The honey locust is used in landscaping. Because its leave are small, it does not block the sunlight from other foliage. The recognizable bean pod serves as food to both domestic animals and wildlife.

The tulip tree has a long-standing history in a variety of cultures. It was a popular ornamental tree in the 1600s because it was aesthetically pleasing. Native Americans used the tree to build canoes because it could be used in one big piece. In the later 1800s, the tulip tree was used to treat conditions such as rheumatism and dyspepsia.

In order to produce only one gallon of maple syrup, it take 40-50 gallons of maple tree sap. One must be patient, since it takes 30 years before the sap of a maple is ready to be harvested.

This is a choice tree for all four seasons, changing beautifully from one season to the next. It serves as a small tree or a shrub with a mature height of 15-25 feet.

The hackberry tree is a soft wood that is sometimes used to make inexpensive furniture. It is most often used as a shade tree, or planted near rivers to help cut down on erosion. The berries are edible for both wildlife and people.

Elms can live up to 300 years. Flowers on the elm appear before the leaves do.

The Sycamore is a symbol of hope and protection in the U.S., probably because it served as a protective cover for George Washington's troops. This tree produces both male and female flowers and each tree will drop more than 10,000 seeds per season.

The Okanagan people would sometimes predict the weather with this tree. When the leaves "trembled" and there was no wind, it was a sign that a storm was approaching.

Historically, people would peel the bark of a paper birch and use it to write notes, as if it were piece of paper. It is also known as the white birch.

The Hazel Alder is a shrub that grows with multiple trunks. It acts as a choice habitat for insects.

The thorny branches of the American plum tree make it an ideal nesting place for birds, and a great use for a barrier. The fruit is a popular choice for jams and pies.

The Grey Dogwood produces berries early on in the season, making it a popular food source for white-tail deer, squirrels, and birds. It also makes for protection, as it produces a dense thicket for wildlife to call home.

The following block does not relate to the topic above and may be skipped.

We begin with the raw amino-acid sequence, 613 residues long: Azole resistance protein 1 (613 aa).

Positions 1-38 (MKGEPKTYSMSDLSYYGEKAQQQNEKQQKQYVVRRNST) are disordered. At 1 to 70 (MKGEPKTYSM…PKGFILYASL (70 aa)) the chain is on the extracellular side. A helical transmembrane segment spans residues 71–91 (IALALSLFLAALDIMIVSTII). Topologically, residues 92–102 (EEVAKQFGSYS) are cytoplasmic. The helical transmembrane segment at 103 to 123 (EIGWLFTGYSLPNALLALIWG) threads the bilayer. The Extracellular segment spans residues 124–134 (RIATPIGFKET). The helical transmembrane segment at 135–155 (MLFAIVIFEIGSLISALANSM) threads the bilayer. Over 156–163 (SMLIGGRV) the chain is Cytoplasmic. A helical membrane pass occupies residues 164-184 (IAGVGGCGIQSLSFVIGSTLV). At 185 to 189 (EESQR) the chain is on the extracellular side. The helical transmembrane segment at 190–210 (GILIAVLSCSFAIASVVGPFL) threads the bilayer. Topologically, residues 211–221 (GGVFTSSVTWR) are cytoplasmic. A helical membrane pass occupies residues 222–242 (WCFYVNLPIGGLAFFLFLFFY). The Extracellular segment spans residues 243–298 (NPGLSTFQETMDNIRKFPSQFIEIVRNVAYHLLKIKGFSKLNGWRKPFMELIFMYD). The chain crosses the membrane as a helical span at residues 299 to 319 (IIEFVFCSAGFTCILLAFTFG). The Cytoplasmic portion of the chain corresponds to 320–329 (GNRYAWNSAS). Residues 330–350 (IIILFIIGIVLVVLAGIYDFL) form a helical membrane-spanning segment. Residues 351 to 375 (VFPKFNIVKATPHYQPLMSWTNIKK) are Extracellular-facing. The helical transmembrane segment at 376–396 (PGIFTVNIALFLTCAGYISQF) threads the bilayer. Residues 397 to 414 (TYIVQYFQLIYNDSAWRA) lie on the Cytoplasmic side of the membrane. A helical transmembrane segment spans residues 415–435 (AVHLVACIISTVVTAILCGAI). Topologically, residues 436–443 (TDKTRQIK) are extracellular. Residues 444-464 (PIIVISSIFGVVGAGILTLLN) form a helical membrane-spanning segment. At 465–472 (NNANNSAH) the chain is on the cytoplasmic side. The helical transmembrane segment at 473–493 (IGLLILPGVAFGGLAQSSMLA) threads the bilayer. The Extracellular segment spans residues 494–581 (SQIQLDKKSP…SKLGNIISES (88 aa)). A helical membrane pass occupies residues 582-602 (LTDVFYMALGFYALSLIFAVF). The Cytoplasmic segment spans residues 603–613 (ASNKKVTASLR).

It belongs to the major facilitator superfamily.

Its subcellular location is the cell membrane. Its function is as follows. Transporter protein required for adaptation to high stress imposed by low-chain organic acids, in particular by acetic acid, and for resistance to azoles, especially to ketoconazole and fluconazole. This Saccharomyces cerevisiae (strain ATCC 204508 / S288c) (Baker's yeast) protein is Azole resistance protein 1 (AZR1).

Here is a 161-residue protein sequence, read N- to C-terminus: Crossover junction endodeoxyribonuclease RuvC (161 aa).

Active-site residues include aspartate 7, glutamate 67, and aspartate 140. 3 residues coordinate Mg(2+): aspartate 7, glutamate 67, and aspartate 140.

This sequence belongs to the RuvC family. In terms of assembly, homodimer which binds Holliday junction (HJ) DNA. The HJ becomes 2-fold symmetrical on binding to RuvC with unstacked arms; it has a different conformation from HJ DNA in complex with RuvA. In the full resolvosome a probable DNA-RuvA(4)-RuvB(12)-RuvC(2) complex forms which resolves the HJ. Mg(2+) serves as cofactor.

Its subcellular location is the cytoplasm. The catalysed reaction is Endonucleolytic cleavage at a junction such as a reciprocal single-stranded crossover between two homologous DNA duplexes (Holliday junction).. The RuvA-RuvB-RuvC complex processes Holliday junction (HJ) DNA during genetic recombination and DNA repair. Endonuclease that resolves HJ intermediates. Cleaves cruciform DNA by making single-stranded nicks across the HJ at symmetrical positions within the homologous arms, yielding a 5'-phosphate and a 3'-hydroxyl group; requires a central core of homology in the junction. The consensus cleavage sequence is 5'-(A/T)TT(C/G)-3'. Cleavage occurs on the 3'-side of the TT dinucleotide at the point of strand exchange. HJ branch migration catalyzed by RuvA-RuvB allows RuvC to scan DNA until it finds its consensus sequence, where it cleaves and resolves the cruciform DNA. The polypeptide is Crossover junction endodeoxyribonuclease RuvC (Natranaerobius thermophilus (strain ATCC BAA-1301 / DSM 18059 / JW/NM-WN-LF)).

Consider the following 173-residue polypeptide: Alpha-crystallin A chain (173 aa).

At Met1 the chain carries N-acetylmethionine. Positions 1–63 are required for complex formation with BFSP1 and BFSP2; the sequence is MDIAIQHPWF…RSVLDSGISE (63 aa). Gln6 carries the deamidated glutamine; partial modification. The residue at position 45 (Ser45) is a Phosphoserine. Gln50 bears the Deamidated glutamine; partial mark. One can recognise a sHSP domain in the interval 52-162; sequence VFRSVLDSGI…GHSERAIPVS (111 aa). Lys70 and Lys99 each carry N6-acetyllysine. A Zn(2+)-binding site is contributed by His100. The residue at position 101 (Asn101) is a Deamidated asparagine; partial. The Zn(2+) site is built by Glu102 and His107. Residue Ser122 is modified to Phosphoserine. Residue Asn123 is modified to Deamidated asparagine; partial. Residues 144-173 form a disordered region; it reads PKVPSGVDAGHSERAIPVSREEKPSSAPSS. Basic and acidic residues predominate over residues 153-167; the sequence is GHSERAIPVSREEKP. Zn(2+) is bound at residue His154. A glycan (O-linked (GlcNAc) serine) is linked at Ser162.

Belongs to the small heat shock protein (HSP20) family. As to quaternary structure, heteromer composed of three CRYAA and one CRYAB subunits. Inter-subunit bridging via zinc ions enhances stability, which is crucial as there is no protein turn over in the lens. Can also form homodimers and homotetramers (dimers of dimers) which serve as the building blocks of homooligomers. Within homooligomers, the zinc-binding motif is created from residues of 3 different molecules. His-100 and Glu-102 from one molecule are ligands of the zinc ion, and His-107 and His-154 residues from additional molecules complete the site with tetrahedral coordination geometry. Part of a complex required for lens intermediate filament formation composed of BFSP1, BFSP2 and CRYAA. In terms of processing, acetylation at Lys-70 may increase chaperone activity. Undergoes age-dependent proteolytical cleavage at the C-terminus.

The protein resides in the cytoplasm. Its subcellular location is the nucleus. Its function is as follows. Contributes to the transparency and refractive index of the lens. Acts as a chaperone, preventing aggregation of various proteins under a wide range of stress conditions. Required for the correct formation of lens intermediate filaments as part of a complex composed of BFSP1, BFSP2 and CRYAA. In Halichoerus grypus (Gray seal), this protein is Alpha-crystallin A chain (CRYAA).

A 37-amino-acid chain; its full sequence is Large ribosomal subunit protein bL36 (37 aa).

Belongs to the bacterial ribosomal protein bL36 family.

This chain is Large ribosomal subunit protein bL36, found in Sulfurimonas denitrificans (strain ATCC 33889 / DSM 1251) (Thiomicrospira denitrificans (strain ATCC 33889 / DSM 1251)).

Redwoods are known as the oldest living trees which existed over 240 million years ago. The Pacific Coast is the only place to find them on Earth now -- they are about 20 million years old. The oldest living Redwood is approximately 2,200 years old. Though they grow to 300 feet, their roots only go down about six to 12 feet. They are able to remain sturdy by growing in groves and intertwining their roots with the other trees around them, holding each other up.

The common name and the scientific name of the Ash-Leaved Maple has been a point of controversy among scientists since the 1700s. It was previously referred to as the Box-Elder

This tree has been used to treat skin conditions, such as psoriasis, eczema, and ringworm -- among others. When eaten, the walnuts from the tree are said to remedy a number of other ailments, such as blood pressure, cholesterol, and asthma.

Bees love the basswood tree from which they pull nectar from its flowers. The wood from this tree does not contain an odor and its weight is slight. This makes it a wood of choice for packing goods, especially food.

Not only is the Ohio Buckeye the state tree, it is also the state symbol. Ohioans shouldn't eat the nuts from this tree though -- since they are toxic.

The Sabino is the national tree of Mexico. The giant Big Tree of Tule is a combination of three trunks merged together to form a trunk circumference of 112 feet.

The Canadian Hemlock is not poisonous and its needles are sometimes used to make a tea that is rich in vitamin C. Its bark was once used for tanning leather.

The Pawpaw leaves are the only food Zebra Swallowtail caterpillars will eat. The Pawpaw also produces delicious fruit.

In its native region in the central US, it was used to repair wagons for travelers crossing the plains. An old Bur Oak located in Sioux City, Iowa is called the Council Oak -- so named because Lewis and Clark held meetings with the Native Americans under that tree.

Pioneers used the seeds of the Kentucky coffeetree as a replacement for coffee when it was unavailable. The large, yet spacious space in the structure of its branches and foliage make it easy to garden underneath.

The Oregon Aldertree grows rapidly and will take over bare areas from deforestation or fires. Alders crave the sun and, since they are not resistant to shade, must be the dominate canopy in an area in order to receive the most sunlight.

Blue Beeches can grow to 30 feet high and 20 feet wide, giving them a muscular look that earns them the alternate name of Musclewood. The Blue Beech is an ironwood tree that is also a member of the birch family.

The Maul Oak is native to California, but grows in a variety of habitats. Its acorns take two years to mature and were 50% of the Native American's (of California) food source.

Tamarack's wood is heavy and durable; it has been used in ship building as connection pieces. It is also said that Native Americans chewed on Tamarak resin to relieve problems with indigestion.